Frustration among crews from Senegal and Cote D’Ivoire working on Spanish- and French-owned tuna vessels fishing in the Gulf of Guinea and Indian Ocean led led to strike actions affecting some 64 vessels or 80% of the fleet last week.
According to Spanish and French sources, the strike ended after four days, enabling the Spanish- and French-owned vessels to return to sea. But unions remain critical of the structure under which local crews are employed on these vessels – with claims that many are paid at rates significantly below the required minimim.
‘These agreements signed between the EU Commission and a number of countries in the global south are massively lucrative for the French and Spanish firms whose vessels are licenced to fish for tuna,’ said Yoro Kane, General Secretary of fishers’ union UDTS in Senegal.
‘The agreements provide for the locally employed fishers to as a minimum obtain the ILO seafarer’s minimum salary, currently $658 per month. The reality is that this is not observed, with some being paid as little as one third of this figure. A campaign has been waged by unions from Senegal and Cote D’Ivoire, the main labour-providing countries, to force the French and Spanish employers to engage with us on this and many other grievances.’
He stated that employers have declined to engage, and a month’s notice was served on then that strike action would take place.
‘Hence our action last week, which on the basis of discussions brokered by the Senegalese and Ivorian authorities we have suspended. Further discussions with the employers are scheduled. The question has to be answered by the EU Commission and the authorities locally as to why we have to wage such struggles to obtain what is already promised in black and white in the Sustainable Fisheries Partnership Agreements?’ Yoro Kane said.
According to Johnny Hansen, Chair of the Fisheries Section of the International Transport Workers’ Federation, the struggle by Senegalese and Ivorian fishers is viewed sympathetically by the international trade union community.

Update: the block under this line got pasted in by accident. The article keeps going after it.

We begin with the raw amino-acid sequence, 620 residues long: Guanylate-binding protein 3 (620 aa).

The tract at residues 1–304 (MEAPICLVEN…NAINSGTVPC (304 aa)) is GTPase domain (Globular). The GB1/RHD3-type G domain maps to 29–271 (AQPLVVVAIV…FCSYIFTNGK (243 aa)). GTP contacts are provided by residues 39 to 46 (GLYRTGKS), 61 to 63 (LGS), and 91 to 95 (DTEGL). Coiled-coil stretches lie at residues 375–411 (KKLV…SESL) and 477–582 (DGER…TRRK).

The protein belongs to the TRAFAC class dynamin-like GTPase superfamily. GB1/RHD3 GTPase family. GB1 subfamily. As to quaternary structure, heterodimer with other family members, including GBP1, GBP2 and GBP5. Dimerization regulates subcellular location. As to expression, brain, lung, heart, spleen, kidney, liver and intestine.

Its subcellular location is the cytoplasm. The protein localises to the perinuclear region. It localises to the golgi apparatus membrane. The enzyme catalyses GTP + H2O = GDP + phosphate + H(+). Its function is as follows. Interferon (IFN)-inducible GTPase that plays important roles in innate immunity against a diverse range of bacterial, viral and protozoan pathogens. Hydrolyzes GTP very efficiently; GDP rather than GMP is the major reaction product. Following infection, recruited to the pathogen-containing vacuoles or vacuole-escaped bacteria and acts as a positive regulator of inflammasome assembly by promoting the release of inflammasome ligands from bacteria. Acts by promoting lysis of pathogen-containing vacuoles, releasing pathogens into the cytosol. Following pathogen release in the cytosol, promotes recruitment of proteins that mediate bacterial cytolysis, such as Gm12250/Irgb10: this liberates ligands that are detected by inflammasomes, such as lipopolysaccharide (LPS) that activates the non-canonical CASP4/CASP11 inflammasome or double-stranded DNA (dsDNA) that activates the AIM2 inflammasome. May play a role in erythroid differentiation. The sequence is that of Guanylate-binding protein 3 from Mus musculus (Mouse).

‘It beggars belief that super-profitable companies and the government authorities, benefiting from highly advantageous fishing agreements negotiated for them by the EU Commission, think it is acceptable to disregard the clear provision for the ILO seafarer’s minimum basic wage for an able seaman,’ he commented.
‘I noted with particular concern the detentions by the authorities in the Seychelles of some striking fishers, though since released. To peacefully withdraw one’s labour is a fundamental human right and should be respected by the authorities.’
He assured the fishermen in Senegal and Côte d’Ivoire that they and their unions can count on the support of the movement in Europe, and that ITF will raise the issue with the French and Spanish employers, the EU Commission and companies along the supply chains within Europe.
‘The ITF believes that fishers should be treated equal to their seafarer colleagues in merchant shipping covered by comprehensive collective bargaining agreements covering pay and all conditions of work,’ Johnny Hansen said.
‘They should be entitled as minimum to the ILO minimum basic wage of $658 and the ITF minimum consolidated wage of $1,156 in 2023, or the minimum wage of the flag state should be applied, whichever is higher, unless otherwise agreed in already historically existing national collective bargaining agreements.”